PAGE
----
The Espadín agave, known as the genetic Mother of the Blue Weber Agave, is used to produce tequila and is also the predominant agave used in mezcal production. Unique in itself, the characteristics of this agave showcase the aromas of wet earth, a rich smokiness on the mid-palate, and a finish reminiscent of wild flowers. This variety of agave is a subspecies of the Angustifolia Family of agave.
The Mexicano agave thrives in the moist environment of lower elevations. This wild agave can grow quite large and is usually harvested when close to ten years of age. The concentration of sugar in the fully mature agave produces an extremely powerful mezcal. The palate is distinctively herbaceous and earthy with a long lasting finish in the mouth. Mexicano is a subspecies of the Rhodacantha Family of agave.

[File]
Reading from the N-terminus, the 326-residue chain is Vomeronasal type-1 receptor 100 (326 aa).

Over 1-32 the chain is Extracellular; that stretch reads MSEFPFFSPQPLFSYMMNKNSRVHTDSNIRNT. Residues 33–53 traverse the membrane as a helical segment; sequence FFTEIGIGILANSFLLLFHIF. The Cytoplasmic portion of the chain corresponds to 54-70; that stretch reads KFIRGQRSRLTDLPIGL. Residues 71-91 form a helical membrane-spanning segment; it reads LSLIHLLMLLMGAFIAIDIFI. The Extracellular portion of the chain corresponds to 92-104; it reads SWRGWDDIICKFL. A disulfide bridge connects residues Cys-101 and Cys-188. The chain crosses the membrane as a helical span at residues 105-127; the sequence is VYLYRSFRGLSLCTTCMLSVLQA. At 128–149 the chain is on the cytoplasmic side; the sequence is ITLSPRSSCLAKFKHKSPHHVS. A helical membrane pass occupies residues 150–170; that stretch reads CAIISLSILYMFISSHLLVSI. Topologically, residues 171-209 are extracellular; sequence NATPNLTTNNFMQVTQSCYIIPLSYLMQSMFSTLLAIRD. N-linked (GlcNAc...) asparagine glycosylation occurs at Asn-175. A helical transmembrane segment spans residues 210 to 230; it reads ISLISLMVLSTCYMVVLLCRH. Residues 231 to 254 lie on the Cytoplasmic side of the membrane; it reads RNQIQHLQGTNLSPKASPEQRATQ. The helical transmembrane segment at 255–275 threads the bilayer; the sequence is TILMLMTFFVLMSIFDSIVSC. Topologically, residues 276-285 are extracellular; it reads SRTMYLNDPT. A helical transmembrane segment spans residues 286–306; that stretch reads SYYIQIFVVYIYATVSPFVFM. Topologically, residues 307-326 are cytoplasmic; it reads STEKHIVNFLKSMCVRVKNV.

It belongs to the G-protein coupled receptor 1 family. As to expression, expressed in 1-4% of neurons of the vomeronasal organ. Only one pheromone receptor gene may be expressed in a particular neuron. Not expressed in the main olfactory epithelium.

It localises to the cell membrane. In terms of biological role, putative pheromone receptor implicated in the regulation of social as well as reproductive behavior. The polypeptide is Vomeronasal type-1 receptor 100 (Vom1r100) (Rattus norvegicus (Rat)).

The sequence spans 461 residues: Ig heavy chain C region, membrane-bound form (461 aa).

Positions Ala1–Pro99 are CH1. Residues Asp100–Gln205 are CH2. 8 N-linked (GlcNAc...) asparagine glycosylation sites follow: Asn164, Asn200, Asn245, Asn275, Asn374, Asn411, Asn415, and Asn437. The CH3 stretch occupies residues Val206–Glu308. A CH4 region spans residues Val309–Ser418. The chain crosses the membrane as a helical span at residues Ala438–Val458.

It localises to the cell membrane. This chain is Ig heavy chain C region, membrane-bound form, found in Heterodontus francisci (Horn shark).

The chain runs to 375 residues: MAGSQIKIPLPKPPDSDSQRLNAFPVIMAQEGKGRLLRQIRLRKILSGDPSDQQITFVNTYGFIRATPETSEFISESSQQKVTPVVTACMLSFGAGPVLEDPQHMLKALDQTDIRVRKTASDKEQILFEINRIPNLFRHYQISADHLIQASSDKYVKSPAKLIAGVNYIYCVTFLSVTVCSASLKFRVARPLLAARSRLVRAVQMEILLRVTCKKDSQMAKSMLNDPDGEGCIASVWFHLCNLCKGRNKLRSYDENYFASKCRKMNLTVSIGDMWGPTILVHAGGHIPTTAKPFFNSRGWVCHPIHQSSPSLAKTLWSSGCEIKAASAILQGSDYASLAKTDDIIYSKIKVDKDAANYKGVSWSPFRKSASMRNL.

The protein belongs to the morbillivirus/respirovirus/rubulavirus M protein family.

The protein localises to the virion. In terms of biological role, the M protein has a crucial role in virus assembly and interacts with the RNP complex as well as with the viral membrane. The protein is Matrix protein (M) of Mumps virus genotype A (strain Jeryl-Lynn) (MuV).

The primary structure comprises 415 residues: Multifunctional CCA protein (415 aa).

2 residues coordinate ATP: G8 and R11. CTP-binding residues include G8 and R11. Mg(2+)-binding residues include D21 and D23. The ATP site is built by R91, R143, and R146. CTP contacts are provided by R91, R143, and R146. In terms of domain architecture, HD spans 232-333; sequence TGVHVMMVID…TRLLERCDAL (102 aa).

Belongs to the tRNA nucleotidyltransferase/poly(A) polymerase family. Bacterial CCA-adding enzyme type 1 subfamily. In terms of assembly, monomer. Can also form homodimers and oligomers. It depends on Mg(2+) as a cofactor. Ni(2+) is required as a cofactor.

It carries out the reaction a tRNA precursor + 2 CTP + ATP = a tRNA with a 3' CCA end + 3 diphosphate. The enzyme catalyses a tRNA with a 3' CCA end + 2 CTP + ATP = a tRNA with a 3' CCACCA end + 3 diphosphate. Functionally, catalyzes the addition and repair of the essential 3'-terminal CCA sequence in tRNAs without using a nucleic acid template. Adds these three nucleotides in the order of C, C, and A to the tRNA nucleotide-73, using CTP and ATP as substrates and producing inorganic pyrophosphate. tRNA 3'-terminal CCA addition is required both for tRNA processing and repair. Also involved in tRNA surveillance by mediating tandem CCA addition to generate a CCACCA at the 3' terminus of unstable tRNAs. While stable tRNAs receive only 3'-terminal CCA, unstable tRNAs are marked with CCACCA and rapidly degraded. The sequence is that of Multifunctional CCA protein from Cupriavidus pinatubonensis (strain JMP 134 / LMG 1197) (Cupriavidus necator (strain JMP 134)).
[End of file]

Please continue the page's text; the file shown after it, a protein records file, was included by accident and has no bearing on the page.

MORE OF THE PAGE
A subspecies of the Karwinskii Family of agave, the Tobasiche is a wild agave that needs twelve to thirteen years to fully mature. This agave is typically characterized by its herbaceous and cedar-like aromatics with an earthy finish.
The Jamón Ibérico expresses a citrus-forward nose of lime and grapefruit with a tropical aroma of banana. A viscous mouthfeel coats the palate with savory flavors, complemented by a slight floral note of hibiscus flower.